I've been riding a wave the past year, and I feel like I've reached the crest. I want to go home, which is a broader sentiment than I feel those five words communicate. I heard the siren's song in the distant hum of a small prop plane floating above as I walk Dusty this morning. It's a sound I've heard my whole life, but these days it's a rare pleasure steeped in nostalgia rather than a daily soundtrack. Growing up on the shores of Alaskan lakes, not a day went by that wasn't punctuated by the shrill buzz of a plane taking off, or the soft whirr as one landed. We had our own small plane, a Cessna 180, which was parked at the dock at the bottom of the hill behind our house. As the oldest child, I was the one put in charge of certain float plane duties. I was the one who pumped the floats to make sure any water that had leaked in, either from rain or lake water seeping in during take-off or landing, didn't add extra weight to our flight. Stopping a float plane at a dock involves cutting the prop close enough to the dock that you drift in, but far enough that you slow down enough to not slam into it. It also involves jumping off the floats as soon as you can hop to the dock in order to catch the plane's struts and stop the forward motion. I loved these duties. I felt strong and important and capable, even if they were duties that were relatively simple.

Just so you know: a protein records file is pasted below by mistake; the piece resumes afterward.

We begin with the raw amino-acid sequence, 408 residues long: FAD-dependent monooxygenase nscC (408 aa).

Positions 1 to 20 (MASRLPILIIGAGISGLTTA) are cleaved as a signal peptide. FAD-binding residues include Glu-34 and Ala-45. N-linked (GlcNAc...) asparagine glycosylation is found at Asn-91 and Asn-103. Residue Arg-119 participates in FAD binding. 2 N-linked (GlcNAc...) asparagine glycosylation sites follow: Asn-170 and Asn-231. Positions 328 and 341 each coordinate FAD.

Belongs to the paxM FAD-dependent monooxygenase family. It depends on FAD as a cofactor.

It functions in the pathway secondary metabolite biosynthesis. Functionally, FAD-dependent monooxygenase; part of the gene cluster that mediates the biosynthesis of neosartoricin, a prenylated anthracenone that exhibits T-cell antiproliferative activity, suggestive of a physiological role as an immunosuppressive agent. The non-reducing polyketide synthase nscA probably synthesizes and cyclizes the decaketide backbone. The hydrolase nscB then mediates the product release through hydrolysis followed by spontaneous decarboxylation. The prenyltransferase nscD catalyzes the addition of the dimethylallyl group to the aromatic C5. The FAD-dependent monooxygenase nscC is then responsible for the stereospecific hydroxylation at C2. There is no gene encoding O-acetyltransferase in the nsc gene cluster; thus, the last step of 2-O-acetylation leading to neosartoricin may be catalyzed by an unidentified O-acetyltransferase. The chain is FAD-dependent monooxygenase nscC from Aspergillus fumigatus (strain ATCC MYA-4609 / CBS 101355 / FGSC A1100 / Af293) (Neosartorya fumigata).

In the winter, planes kept outdoors needed to be covered to ensure that ice and snow did as little damage as possible. Snow also needed to be kept off the wings, otherwise the weight would snap them. In more recent years our plane has been kept indoors in a hangar, but I vividly remember going with my Dad in our Toyota Landcruiser to the airfield to sweep snow off the wings. One year there was so much snow that the pile the plows had made was taller than the planes. I spent more time scaling the mountain of snow than helping, that time. Planes also needed a cover on the engine, in order to keep the engine warm enough to start. I always thought those looked like giant sleeping bags for planes. I remember helping Dad lash the covers down, bringing the elastic straps with plastic balls on the ends to fit in their little nooses.
Tacoma doesn't have a lot of small plane traffic. The planes I hear most often these days are C-17s on final approach to the nearby Air Force/Army base airstrip. Every once in a while, though, I'll hear the familiar buzz of a small plane and intensely miss sitting in the kitchen watching planes land on the frozen lake.
photos from my Dad